NRA Response To Ack-Mac Terminating Contract

The NRA has responded to the news that Ackerman McQueen has moved to terminate their contract. Interestingly, the place where I find the most complete version of their statements is on Bloomberg. Go figure.

The statements made on behalf of the NRA come from their outside counsel William Brewer III and NRA Public Affairs Director Andrew Arulanandam.

From Bloomberg:

“It is not surprising that Ackerman now attempts to escape the consequences of its own conduct,” William A. Brewer III, a lawyer for the NRA, said in a statement. “When confronted with inquiries about its services and billing records, Ackerman not only failed to cooperate — it sponsored a failed coup attempt to unseat Wayne LaPierre. The NRA alleges that Ackerman not only attempted to derail an investigation into its conduct, but unleashed a smear campaign against any who dared to hold the agency accountable.”


NRA spokesman Andrew Arulanandam said the group would begin shifting its communications work. “We have an opportunity to elevate our brand, communicate with a broader community of gun owners and press the advantage in the upcoming 2020 elections,” he said in a statement.

As I said in an earlier post, it looks like Brewer is angling to be the provider of both legal and PR services to the NRA. That would be a serious mistake in my opinion. Arulanandam’s statement does give me a little hope that the NRA will beginning reaching out to more than just conservatives for support. However, they may have burned their bridges on that.

Even though the NRA and Ack-Mac were facing off in court, they still continued to work together. Indeed, Ack-Mac was in the room when in the Board of Directors went into executive session at their board meeting. We find this out from a court filing made by the NRA in their suit against Ack-Mac. The motion asks for a freeze in the proceedings due to Ack-Mac coming into possession of the Powerpoint slides that William Brewer III used to outline the legal strategy.

Again, from Bloomberg.

Then came the alleged subterfuge: An employee of Brewer gave a thumb drive with the PowerPoint file to an audio-visual assistant at the meeting so he could load it onto a laptop computer to display. That AV man was an employee of Ackerman McQueen and later “absconded with a digital copy of the presentation,” according to an NRA filing Thursday in Virginia state court.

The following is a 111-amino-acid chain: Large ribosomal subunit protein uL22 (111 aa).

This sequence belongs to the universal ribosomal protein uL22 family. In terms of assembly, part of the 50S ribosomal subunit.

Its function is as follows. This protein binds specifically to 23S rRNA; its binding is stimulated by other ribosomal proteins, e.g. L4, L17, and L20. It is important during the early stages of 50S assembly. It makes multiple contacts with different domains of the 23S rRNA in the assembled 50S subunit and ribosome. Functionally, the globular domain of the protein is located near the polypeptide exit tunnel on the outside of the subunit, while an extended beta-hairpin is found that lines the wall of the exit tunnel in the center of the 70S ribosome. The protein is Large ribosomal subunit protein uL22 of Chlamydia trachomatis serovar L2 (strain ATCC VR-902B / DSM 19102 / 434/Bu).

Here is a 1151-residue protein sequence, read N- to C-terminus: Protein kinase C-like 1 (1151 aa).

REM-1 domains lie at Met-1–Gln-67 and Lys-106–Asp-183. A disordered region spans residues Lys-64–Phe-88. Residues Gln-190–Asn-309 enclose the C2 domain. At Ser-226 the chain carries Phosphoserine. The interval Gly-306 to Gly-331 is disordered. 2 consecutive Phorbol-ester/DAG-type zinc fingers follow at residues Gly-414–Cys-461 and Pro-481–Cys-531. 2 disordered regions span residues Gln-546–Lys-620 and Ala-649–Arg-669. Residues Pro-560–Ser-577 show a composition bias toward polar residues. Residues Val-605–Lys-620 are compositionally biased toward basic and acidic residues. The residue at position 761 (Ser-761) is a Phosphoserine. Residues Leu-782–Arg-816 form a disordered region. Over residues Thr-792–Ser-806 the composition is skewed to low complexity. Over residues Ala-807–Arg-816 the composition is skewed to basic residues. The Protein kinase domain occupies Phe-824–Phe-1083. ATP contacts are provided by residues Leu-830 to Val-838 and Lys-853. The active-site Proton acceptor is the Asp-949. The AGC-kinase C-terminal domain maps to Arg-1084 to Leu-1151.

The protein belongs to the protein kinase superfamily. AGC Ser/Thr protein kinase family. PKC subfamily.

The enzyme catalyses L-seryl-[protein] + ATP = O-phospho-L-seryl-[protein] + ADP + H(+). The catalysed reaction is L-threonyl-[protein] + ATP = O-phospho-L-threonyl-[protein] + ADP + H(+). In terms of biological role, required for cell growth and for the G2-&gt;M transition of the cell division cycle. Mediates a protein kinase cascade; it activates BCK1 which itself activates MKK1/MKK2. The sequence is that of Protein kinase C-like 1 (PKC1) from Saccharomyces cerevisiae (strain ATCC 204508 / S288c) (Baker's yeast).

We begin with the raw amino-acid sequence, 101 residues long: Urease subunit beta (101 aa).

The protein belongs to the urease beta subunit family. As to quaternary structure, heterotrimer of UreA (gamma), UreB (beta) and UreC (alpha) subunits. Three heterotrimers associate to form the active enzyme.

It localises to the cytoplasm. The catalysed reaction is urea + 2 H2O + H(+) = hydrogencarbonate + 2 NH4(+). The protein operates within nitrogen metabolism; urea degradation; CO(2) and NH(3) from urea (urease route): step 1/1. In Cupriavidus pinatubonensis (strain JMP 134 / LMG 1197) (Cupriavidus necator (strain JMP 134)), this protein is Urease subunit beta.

After an employee of Brewer’s firm realized the laptop was gone, he called the Ackerman employee, who said he had deleted the presentation, according to the filing. But two weeks later, a lawyer representing Ackerman notified an NRA attorney that he was in possession of not one but two thumb drives onto which the the PowerPoint presentation had been copied. He said no one at his firm reviewed the document because it appeared confidential. He offered to destroy or deliver the drives.

The NRA isn’t satisfied. It filed an emergency motion seeking to halt the lawsuit until it gets to the bottom of how its legal strategy ended up in the possession of Ackerman and its law firm. Virginia ethical guidelines instruct lawyers who receive misdirected communications to promptly notify their legal adversaries. But the NRA claims the conduct by Ackerman has done “imminent, irreparable harm” to it and asked the court to consider disqualifying the firm’s lawyers.

“The facts uncovered so far raise grave concern, because AMc stole the NRA’s confidential and privileged information for its benefit,” the group said. “The PowerPoint provides a roadmap of the NRA’s strategy in the litigation, as well as the thoughts, mental impressions and work product of the NRA’s counsel.”

I’m sure the NRA would like to disqualify Ack-Mac’s attorneys. I’ve read their counter-claim against the NRA and it is certainly better written than the NRA’s original complaint. I will admit to being a bit picky about the quality of writing in legal briefs as I’ve read a lot of good ones over the years for this blog.

As it is, what brilliant person in executive management thought it was a good idea to have employees of the company you are suing to provide technical support? Moreover, it leads to the question as to whether Wayne and Company are so intertwined with Ack-Mac that they can’t tell the difference between an Ack-Mac employee and a NRA employee?


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